Intravenous fluid boluses are administered to patients in shock to improve tissue hypoperfusion. However, fluid boluses result in clinically significant stroke volume increases in only about 50% of patients. Hemodynamic responses to passive leg raising measured with invasive and minimally invasive methods are accurate predictors of fluid responsiveness. However, few studies have used noninvasive blood pressure measurement to evaluate responses to passive leg raising.


To determine if passive leg raising–induced increases in pulse pressure or systolic blood pressure can be used to predict clinically significant increases in stroke volume index in healthy volunteers.


In a repeated-measures study, hemodynamic measurements were obtained in 30 healthy volunteers before, during, and after passive leg raising. Each participant underwent the procedure twice.


In the first test, 20 participants (69%) were responders (stroke volume index increased by ≥ 15%); 9 (31%) were nonresponders. In the second test, 15 participants (50%) were responders and 15 (50%) were nonresponders. A passive leg raising–induced increase in pulse pressure of 9% or more predicted a 15% increase in stroke volume index (sensitivity, 50%; specificity, 44%). There was no association between passive leg raising–induced changes in systolic blood pressure and fluid responsiveness.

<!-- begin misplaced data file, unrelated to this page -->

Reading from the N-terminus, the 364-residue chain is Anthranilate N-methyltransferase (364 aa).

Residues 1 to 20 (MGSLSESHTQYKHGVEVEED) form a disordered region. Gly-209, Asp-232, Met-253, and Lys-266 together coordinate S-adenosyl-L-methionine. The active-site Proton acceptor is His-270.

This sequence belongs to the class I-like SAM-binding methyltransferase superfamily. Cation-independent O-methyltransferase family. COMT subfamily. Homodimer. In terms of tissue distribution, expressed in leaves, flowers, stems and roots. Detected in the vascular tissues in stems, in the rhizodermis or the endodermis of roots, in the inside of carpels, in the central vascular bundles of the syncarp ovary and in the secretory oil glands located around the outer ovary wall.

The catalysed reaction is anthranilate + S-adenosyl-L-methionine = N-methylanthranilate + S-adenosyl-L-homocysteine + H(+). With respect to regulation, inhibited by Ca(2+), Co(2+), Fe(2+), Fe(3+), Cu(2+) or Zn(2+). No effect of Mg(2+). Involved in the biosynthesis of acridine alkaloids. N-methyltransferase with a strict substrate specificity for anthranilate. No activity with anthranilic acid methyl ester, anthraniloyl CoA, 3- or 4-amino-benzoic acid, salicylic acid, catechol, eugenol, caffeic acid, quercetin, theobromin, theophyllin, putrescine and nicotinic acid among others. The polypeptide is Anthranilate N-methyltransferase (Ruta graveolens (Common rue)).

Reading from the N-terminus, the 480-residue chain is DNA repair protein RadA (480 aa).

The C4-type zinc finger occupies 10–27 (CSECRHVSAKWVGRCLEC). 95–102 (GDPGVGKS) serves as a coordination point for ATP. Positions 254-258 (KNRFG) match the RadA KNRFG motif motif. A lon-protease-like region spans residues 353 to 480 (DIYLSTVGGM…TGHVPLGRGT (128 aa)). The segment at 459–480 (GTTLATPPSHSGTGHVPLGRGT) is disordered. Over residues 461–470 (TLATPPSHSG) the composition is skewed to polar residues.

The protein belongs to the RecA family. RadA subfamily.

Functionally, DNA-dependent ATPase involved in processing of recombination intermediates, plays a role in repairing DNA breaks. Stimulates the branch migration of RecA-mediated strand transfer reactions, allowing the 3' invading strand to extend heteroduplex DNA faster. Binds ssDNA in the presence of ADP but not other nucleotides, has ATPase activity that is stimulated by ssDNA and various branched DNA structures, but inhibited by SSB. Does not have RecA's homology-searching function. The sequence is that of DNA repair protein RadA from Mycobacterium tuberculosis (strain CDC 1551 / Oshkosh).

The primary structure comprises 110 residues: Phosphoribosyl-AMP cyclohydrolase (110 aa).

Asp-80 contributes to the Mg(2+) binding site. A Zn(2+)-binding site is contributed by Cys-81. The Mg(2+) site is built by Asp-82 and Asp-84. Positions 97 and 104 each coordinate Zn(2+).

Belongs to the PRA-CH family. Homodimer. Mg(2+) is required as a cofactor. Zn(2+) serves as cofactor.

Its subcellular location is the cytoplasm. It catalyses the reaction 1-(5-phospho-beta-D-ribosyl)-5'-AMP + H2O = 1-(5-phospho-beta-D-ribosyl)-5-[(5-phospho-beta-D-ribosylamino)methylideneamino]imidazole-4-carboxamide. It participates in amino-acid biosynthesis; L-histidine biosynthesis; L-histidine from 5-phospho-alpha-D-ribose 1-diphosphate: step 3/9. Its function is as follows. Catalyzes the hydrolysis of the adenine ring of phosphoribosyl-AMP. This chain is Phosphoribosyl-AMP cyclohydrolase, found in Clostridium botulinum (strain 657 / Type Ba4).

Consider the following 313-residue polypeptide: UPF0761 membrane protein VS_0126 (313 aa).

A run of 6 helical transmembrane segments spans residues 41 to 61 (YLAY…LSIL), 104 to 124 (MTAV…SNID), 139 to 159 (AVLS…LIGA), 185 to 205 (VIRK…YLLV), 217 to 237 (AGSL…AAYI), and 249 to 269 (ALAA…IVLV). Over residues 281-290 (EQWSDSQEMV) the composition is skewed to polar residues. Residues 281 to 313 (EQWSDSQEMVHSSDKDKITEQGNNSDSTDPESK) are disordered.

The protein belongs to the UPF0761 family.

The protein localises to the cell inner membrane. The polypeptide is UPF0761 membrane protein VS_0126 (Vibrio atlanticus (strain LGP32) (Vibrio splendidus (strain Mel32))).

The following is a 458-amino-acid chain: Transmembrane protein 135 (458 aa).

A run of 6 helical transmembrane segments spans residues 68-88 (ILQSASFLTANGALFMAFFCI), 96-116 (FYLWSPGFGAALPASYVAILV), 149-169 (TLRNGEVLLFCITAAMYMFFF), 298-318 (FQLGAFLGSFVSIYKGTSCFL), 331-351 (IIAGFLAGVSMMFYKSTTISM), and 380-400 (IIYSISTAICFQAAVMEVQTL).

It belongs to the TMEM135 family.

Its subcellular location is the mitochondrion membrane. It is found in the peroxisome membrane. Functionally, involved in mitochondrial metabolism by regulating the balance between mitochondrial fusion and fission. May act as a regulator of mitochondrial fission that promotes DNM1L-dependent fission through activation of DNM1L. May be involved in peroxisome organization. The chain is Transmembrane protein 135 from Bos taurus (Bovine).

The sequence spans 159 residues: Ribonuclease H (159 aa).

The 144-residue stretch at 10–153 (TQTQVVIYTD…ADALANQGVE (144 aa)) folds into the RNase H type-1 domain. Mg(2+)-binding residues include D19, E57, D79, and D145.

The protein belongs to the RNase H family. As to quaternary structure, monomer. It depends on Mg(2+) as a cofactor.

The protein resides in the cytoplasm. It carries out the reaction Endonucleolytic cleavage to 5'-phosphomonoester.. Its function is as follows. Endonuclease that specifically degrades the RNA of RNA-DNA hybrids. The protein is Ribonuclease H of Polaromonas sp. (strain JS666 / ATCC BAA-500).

A passive leg raising–induced change in stroke volume index measured by bioreactance differentiated fluid responders and nonresponders. Pulse pressure and systolic blood pressure measured by oscillometric noninvasive blood pressure monitoring were not sensitive or specific predictors of fluid responsiveness in healthy volunteers.

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